Not surprisingly, the University sided with the corresponding author.

Things to be noted

We don’t know what led up to the PhD student not completing with the allotted time, something that the corresponding author could have influenced.

Journals increasingly require that authorship be based on documented contributions to a paper, but advisers and other faculty members can control students’ ability to make such contributions, even when the research is their own. Faculty can deny access to these activities in ways that undercut any claims of authorship, even for the student’s own project.

So, faculty members can take a student’s work, write up the research without giving the student the opportunity to participate. The faculty can then use the student’s lack of contribution to the writing as a justification for diminished rights to authorship.

I’m not surprised that a complaint to COPE proved ineffective. The committee simply advises journals, and cannot dictate what is done. I’ve seen COPE be quite passive in the face of editors abusing authors. COPE tends to pass issues back to journals, which then passed it back to institutions. The results can usually be predicted.

A case history

Authorship dispute unsatisfactorily resolved by institution [emphasis added]

The journal was contacted with a claim to first authorship of a paper currently published online ahead of print. Print publication was put on hold pending the result of the investigation. The claim to first authorship was based on the claimant stating that they had obtained most results published in the paper during their PhD studies under the supervision of the corresponding author, and contributed to the writing of the text. The claimant provided evidence of this in the form of screenshots of a submission confirmation email and subsequent rejection email from another journal for a manuscript with a similar title, a Word document labelled as the claimant’s PhD thesis and details of overlap with the published paper, and a screenshot of an email reported to have been sent by the claimant to the corresponding author in 2013 containing images used in the published paper.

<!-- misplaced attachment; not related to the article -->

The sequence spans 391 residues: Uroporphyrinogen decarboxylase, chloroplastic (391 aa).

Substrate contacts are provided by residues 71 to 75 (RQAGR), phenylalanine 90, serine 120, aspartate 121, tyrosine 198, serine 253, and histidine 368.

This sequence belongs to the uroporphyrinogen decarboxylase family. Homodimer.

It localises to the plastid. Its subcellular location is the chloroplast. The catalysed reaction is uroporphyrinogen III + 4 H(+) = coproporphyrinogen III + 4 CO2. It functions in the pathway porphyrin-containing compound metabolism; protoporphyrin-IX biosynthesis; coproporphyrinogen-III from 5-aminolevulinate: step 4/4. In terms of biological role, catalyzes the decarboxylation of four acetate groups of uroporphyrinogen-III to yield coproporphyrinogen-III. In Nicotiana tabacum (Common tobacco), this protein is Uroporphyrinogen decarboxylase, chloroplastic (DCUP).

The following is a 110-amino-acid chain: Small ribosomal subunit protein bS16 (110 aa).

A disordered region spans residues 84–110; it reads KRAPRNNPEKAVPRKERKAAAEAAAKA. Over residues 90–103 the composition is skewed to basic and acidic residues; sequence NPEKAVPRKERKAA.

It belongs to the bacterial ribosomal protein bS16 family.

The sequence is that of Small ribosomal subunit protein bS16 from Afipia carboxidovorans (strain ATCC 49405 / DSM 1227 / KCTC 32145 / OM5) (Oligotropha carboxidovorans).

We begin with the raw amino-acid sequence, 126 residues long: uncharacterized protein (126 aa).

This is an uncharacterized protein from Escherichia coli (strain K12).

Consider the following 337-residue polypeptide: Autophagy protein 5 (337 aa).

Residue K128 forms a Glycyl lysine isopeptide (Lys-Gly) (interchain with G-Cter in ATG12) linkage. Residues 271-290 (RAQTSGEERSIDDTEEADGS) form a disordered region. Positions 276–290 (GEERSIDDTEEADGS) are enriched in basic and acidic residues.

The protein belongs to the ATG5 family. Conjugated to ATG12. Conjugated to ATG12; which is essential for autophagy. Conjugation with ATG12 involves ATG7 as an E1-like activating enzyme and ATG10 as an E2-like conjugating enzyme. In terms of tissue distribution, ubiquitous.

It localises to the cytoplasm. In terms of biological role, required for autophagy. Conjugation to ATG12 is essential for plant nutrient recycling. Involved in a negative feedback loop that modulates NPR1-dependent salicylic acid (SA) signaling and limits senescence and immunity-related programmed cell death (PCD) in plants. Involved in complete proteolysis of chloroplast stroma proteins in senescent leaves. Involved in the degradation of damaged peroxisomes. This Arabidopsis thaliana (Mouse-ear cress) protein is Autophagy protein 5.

The corresponding author was contacted and declared on behalf of all authors that the claimant had not contributed to the experiments or writing, and that none of the results shown in the article were performed by the claimant. They explained that the claimant was discharged from the PhD programme before successful completion. The claimant indicated that they wished to dispute this, and the institution was asked to investigate and resolve the dispute.